In interviews, Dawkins usually responds that (1) Stalin didn't do all those bad things because he was an atheist, and (2) his ideology was rather based on "blind faith" and has more in common with religion than with a rationalist-naturalist atheism. I am afraid this kind of response is not effective enough. Point (1) is lost on most of the sound-bite audience, which is generally unable to tell causation, correlation, and coincidence from each other. Besides, it is an obviously falsifiable hypothesis, so why should it convince a rational opponent without evidence (which can't be packed in a sound bite)? And it is not sexy enough to convince irrational opponents. Point (2) is very good standing by itself, but it redefines the frame of the debate that Dawkins had set up. I have always preferred to group pervasive ideologies with religion, but Dawkins, who entered the debate over religion through the "evolution vs. creationism" gate, had not had the need to do that, which may make him ill-equipped to argue this particular point.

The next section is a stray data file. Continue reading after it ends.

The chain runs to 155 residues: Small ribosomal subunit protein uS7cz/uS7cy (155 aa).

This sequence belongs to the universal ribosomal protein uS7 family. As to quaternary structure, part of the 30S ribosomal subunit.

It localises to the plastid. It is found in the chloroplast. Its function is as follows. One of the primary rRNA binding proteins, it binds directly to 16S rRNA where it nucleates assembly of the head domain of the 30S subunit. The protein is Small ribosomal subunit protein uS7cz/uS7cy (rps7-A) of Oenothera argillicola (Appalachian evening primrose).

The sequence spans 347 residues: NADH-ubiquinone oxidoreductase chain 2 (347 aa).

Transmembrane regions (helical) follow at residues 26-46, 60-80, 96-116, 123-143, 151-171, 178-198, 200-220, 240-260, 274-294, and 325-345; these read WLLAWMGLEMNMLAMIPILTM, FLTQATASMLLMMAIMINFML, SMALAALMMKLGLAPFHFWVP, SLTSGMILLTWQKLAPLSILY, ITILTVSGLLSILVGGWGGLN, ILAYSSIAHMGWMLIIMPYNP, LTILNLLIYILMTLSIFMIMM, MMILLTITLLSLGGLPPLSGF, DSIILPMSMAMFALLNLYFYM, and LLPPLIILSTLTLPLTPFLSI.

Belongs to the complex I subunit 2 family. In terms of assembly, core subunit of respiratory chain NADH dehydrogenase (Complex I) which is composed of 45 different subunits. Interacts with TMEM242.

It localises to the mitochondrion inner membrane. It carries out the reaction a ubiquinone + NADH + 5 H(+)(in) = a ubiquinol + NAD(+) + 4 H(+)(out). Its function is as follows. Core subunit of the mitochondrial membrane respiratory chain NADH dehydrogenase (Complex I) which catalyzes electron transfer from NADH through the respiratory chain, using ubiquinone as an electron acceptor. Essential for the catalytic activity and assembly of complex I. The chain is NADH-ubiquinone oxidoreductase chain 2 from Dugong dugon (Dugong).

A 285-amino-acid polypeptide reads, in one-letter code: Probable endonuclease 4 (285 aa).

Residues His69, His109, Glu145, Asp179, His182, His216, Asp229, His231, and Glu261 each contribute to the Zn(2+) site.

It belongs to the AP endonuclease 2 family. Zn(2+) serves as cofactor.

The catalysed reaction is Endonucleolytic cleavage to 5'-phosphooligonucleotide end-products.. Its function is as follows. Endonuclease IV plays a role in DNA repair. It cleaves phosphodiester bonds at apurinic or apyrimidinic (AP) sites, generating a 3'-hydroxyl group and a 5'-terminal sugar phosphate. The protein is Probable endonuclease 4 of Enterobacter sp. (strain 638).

From comments on Pharyngula, here is an excellent answer to the SWAA fallacy that fits in a sound bite:
there is a world of difference between believing that there is no god and believing that there is one, and you're it!
I will adopt this word-for-word, with thanks to David Livesay. It is very effectively framed and presented, while not compromising on the truth. It contains the two most critical points for debunking SWAA:
There is a god in every totalitarian ideology. When an idea becomes more important than people, when it is considered worth sacrificing the lives of many people and the welfare of many others to that idea, then that idea is indistinguishable from God. Dogmatic Communism is a religion in every practical sense of the word.
Stalin substituted himself for God. This should not be taken as literally as the first point, but it is a metaphor that captures the attitude of every totalitarian dictator quite accurately. It is especially true if the dictator exhibits signs of paranoia, which Stalin certainly did, and to which dictators in general are prone. We'll never know what went on in Stalin's head, but it is possible that he viewed God not as a non-entity, but rather as his rival, as another alpha-male to fight for the leadership of the pack. In any case, the practical consequence was that the Christian Trinity was merely replaced by the Trinity of Stalin's personality, the state ("Motherland"), and the Communist Party. A similar argument can be made that most other totalitarian dictators considered themselves divine in some sense.
I think the real debate should not be between atheism and religion, but between the rationalist/naturalist/skeptical world view and the dogmatic/idealistic/faith-based one. But that's a topic for another post...